The city of Jerusalem is sacred to Jews, Christians and Muslims visit is a religious experience, even beyond the limits of the captivating Old Town.
Photography by Wilson Afonso
It is the place where most of the planet dreams of a peace that never arrives. It is also one of the few capitals that is not officially recognized as such. However, that does not stop one of the most fascinating cities. With its variety of cultures and religions, Jerusalem is open to the world, reveals some mysteries of the hidden history and many others. Regarded worldwide as the cradle of civilization, Jerusalem has historical significance for three of the major religions and over the years has proven to be irresistible not only for archaeologists but also for tourists, whatever their faith.
Some are attracted by the religious monuments, others by the variety of landscapes, and others, the fascinating contrast between the modern and ancient. But all agree the same charm: walk in the footsteps of history retracing the same roads that the patriarch Abraham 4000 years ago, Jesus’ 2000 or the prophet Mohammed a little over 1000.
The Old City walls, Roman arches and Ottoman strongholds intersect with modern buildings and shopping centers. “Here Mohammed rested before ascending to heaven”, have a point to the golden dome and it became one of the postcards of Jerusalem.
Photography by GGL1
“These are the ruins of the Second Temple,” says another with their eyes on an ancient wall. As a further point to a magnificent church and state: “There was buried Christ.” In the Holy Land are all Christian denominations (Catholics six different rites, Orthodox and Protestant), Judaism has its political and religious center, and the Muslim presence is imposing. That is what Jerusalem, a place to live all. At the same time and separately.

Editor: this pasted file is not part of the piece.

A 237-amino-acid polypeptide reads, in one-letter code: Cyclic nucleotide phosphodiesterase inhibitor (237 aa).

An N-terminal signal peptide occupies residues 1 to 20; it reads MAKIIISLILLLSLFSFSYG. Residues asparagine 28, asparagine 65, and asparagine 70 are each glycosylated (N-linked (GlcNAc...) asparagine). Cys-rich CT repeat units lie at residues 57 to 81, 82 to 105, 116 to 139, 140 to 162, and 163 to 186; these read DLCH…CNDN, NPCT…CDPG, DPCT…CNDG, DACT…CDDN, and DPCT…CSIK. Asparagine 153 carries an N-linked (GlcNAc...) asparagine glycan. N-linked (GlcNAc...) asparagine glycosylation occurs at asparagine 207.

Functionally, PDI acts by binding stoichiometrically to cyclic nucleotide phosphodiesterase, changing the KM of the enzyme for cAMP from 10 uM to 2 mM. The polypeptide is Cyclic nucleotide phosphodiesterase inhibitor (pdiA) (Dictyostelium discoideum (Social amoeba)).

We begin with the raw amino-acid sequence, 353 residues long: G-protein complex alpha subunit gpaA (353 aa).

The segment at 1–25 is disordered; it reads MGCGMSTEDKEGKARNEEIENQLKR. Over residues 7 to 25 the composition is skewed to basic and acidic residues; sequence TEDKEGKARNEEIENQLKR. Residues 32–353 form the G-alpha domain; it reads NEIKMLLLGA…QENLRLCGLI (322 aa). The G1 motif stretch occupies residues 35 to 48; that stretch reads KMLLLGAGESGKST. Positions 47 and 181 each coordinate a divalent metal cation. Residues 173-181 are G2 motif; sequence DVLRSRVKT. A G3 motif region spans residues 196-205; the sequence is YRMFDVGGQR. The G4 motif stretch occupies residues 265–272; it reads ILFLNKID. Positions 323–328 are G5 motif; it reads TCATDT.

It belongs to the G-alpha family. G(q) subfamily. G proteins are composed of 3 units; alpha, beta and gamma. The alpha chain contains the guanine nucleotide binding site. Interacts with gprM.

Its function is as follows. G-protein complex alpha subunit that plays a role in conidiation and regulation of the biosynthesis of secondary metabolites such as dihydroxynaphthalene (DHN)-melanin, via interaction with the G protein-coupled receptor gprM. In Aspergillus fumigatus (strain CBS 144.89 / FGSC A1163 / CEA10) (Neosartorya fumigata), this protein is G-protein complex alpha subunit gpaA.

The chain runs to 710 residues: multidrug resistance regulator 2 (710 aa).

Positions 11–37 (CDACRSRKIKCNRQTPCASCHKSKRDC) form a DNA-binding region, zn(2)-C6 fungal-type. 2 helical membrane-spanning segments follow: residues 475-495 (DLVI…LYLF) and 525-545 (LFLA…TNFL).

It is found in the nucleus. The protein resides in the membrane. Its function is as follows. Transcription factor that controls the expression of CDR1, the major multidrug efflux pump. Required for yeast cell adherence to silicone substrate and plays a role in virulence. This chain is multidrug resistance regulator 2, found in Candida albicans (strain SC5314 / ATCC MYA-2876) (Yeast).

Walking the narrow streets of Old Town is not easy. Not so much for your building, still intact with the features of thousands of years, but for many people. This sector, with its ancient stone walls, enclosing three sacred places for the largest monotheistic religions of the world. The golden dome of the Dome of the Rock, third place of pilgrimage for Muslims after Mecca and Medina, the Western Wall, revered by Jews, and the Church of the Holy Sepulchre, site of pilgrimage for Christians.
That’s why thousands of Christians are directed daily a few blocks from the Lion Gate in the Muslim section of the Old Town, to undertake and to revive the Via Crucis. “Christ has changed the world,” says Norma convinced, a Spanish woman of 78 years with a group of fellow is ready to retrace the path of the lead Calvary to the Holy Sepulchre.
The church, run by Franciscans, Greek Orthodox and Armenian Orthodox, is one of the holiest sites for Christians and gathers faithful from all over the world (estimated to be visited daily by about 5000 people). For believers in the place of burial and resurrection of Jesus end his pilgrimage to the Holy Land.
Photography by jmerelo
For Jews who come to Old Town the route will be to the Western Wall, a sign of dispute for years and it symbolizes the heart of Judaism. A simple view represents a huge wall, but the Western Wall, part of what remained of the Jewish Second Temple after being destroyed by the Romans in 70 AD, has an enormous political and religious significance. This is where thousands of people who come lay a piece of paper written in the handwriting between the stones. Everyone who comes to this site, jealously guarded by the Orthodox sector, is entitled to the mystique that is apparent in every prayer.
Also, the main Jewish sector, which occupies the southeastern part of the city, contains the Zion Gate, south of which is the mountain of the same name and the tomb of King David, the latter a site that formerly, before the Six Day War, replaced for many years the place where Jews lament the destruction of the Temple, when the current Western Wall was in the hands of the Palestinians.
Have a good trip to Jerusalem!